December 30, 2014

It's Been a Good Year.

Words won't do this year justice. Well maybe just a few. . .
















December 23, 2014

Discovering Dargatz #115 - Not Your Typical Love Story

The story of meeting the love of my life is anything but traditional. It all started with a random instant message. A few online chats later led to meeting up for a Brewers game over summer. Though nerves engulfed me, I was lucky enough to get a second chance with a double concert weekend. After disappointing her with literally no knowledge of any Journey songs and a stale personality, it was years later before I discovered she needed the encouragement (and convincing) of a co-worker to even show up for the second half of our concert weekend. After dinner with my sister and brother-in-law and a Clapton concert, it was evident things weren't clicking. Though future conversations were few and far between, they still continued. A few meet-ups over the years, including a wild house party and a trip to the movies, eventually led to a rekindling. The timing was right. Recently removed from our own relationships, I had broken out of my shell and was much more similar to the person I was today. Hours and hours of instant messenger chats led to us getting together, reconnecting, and realizing that we were meant for each other, awkward history and all.

December 22, 2014

DD #114 - 104th & Bluemound

Living across the street from work with some good friends was one of the best times of my life. The memories go on and on. Swedish Fish fights. Our Greek landlords and their epic parties. Movie tournaments. Car and sledding accidents. Walks to Milio's and I Can't Believe It's Yogurt. Fish tank adventures. Drives to Fudd's or B-Dubs. Video game battles that occasionally involved VHS tosses and torn t-shirts. Zoo parties. Adopting and saving Ozzie. Wrestling pay per views. The green chair. Figuring out a chore schedule and witnessing each roommate's own interpretation of said schedule. The computer room. Police showdowns next door. The Zoo flag. Regardless of the memory, what is most lasting is the bond I shared with two of my best friends. Through trials and tribulations, like girl issues, zoo drama, washing machine fiascos, and the general complaints that come with living in close proximity to others, we worked it all out and each enjoyed our time together. Though our time had come for each of us to go our separate ways, those years together really helped strengthen our friendships together and gave us memories that will last a lifetime. I will always love 104th and Bluemound.

December 21, 2014

Picture Book Preview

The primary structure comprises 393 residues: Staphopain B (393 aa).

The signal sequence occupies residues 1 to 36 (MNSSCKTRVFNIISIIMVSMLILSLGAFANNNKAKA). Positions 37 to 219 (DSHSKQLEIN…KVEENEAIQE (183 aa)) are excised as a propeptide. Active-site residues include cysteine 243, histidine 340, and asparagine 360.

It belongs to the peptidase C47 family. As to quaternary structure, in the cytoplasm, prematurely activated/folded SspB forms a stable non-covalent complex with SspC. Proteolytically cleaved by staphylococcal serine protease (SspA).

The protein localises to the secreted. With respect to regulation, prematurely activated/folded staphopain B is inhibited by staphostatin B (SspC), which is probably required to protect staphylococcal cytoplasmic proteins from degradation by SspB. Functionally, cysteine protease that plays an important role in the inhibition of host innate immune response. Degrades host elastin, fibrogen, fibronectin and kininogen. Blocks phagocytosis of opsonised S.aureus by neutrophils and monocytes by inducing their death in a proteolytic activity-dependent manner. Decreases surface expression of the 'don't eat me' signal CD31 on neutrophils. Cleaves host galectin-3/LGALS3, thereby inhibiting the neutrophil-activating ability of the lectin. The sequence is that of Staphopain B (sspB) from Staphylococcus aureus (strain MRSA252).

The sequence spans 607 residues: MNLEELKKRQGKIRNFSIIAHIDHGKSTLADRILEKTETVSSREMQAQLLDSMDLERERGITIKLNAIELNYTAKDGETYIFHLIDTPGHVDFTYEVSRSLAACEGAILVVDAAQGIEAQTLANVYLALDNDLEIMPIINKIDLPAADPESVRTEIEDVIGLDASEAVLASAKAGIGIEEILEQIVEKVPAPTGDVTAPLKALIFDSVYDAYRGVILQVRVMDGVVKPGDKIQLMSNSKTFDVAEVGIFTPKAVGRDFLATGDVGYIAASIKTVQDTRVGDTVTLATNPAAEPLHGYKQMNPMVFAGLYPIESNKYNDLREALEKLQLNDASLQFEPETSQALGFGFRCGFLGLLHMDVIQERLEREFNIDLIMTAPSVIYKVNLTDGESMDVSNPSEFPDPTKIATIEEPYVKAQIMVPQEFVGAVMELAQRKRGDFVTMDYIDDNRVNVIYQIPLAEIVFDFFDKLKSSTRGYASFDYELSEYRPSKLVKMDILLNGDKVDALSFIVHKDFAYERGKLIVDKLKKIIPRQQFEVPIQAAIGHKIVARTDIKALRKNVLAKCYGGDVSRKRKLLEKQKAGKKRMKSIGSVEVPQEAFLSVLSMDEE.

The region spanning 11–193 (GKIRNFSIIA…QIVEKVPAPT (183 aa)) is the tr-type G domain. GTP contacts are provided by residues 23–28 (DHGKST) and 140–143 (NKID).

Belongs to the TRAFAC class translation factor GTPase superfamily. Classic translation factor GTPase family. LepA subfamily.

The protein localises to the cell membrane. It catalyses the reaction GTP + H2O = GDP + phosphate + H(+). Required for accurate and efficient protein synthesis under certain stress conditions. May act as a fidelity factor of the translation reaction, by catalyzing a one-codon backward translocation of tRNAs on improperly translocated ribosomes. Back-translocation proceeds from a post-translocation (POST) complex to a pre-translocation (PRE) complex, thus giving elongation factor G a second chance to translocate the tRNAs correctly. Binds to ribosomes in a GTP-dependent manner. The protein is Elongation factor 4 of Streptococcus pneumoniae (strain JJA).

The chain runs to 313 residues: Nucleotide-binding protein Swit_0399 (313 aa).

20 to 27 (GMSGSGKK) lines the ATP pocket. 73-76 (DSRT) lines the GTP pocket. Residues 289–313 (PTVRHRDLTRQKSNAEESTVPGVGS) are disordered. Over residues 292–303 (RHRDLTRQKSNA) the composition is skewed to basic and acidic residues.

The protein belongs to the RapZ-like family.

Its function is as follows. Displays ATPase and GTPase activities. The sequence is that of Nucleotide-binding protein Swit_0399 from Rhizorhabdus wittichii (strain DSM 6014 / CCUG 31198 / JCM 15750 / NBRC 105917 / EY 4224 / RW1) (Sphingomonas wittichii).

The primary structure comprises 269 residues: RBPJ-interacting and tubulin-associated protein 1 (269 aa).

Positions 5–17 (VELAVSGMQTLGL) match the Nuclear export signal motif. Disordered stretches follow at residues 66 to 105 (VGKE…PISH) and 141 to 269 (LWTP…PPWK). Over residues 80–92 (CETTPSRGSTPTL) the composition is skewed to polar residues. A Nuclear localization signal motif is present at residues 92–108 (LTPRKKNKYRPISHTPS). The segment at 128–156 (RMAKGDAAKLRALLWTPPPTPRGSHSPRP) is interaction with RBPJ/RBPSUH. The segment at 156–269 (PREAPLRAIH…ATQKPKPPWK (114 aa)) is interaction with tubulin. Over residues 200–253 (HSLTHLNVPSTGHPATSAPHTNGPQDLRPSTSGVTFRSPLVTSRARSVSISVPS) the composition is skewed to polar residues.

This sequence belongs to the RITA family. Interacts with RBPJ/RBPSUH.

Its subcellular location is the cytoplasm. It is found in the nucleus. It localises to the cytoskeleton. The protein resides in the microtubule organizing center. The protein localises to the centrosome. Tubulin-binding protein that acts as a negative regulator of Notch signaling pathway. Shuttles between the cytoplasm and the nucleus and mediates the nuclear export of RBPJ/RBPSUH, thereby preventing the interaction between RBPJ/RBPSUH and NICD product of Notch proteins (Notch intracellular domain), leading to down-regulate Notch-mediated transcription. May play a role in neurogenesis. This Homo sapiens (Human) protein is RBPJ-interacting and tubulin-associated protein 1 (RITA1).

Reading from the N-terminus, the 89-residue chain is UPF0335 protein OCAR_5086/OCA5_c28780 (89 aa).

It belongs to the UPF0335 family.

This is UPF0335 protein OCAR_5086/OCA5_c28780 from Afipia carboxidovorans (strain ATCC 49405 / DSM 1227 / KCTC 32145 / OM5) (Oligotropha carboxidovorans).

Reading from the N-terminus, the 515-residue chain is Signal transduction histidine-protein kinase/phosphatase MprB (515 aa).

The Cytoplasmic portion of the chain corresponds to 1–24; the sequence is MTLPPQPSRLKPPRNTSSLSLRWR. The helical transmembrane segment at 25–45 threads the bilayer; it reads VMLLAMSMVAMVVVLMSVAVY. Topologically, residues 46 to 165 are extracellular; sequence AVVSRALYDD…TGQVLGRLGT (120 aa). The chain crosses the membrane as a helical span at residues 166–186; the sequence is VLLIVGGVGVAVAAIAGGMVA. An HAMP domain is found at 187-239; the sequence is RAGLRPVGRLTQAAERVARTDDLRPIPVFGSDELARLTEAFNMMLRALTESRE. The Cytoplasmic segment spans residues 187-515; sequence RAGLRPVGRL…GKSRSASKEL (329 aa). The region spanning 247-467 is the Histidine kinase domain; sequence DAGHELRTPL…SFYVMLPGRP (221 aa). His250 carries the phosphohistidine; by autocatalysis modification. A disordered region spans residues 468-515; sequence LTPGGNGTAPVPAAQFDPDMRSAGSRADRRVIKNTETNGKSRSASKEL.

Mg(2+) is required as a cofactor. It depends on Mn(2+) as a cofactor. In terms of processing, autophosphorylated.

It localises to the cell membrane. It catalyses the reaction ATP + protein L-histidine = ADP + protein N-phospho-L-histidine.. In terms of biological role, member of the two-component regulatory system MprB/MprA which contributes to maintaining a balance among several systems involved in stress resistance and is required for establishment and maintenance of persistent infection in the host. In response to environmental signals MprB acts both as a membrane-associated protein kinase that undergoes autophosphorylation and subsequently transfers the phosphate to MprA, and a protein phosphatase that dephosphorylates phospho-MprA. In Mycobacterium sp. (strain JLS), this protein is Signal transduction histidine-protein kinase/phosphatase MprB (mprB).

Here's a little story inspired by one of my students. A very early draft, so please let me know what you think.  Thanks for reading!


Jacob was glued to the window. Even after his teacher called him over, he was a tree rooted in the ground, mesmerized by the falling flakes of snow.
His teacher approached him and noticed a single tear rolling down his cheek.
“Jacob, what’s wrong?” Mr. Adams asked.
Jacob sighed. “This weekend is my last weekend here and my dad said it doesn’t snow at my new house,” he said.
“It’s OK buddy,” Mr. Adams said, “Think of all the new things you’ll be able to enjoy. Remember, you’re moving right near the ocean.”
“I’d rather think of all the things I could do here,” Jacob said as he walked away.
Like the falling morning snow, an idea fell into the head of Mr. Adams.
As the class was at lunch, Mr. Adams was busy at work.
As soon as lunch was over, the children headed to the recess doors, where they were met with a huge sign.
Outside, Mr. Adams was waiting with sleds, snowballs, and a smile.
Besides a few breaks for snacks and drinks, the class spent that snowy afternoon sledding up and down the hills, making forts and tunnels, and creating snow students.
As the afternoon came to an end and the time to came to pack up and head home, Jacob came over to Mr. Adams.
“Thanks Mr. Adams!” Jacob said. “I’m going to miss the snow and all of my friends. And I am going to miss you too!”
“Not as much as we are going to miss you!” Mr. Adams said.
After school that day, while Mr. Adams was reminiscing about the day, he had a new idea. He contacted Jacob’s new school.
Jacob spent his weekend heading to his warmer and unfamiliar home. Driving in the car hour after hour was exhausting. As day turned into night, he dozed off dreaming of the winter fun he had with his friends.
When he awoke, he noticed some significant changes. The snow was gone. He could feel the warmth of the sun’s rays seeping in through the car windows. He saw people in attire he only wore in summer. As his family headed to their new home, he smelled the fresh, crisp air and could taste the warm, salty water. He knew it was only a matter of time before he felt the gritty sand.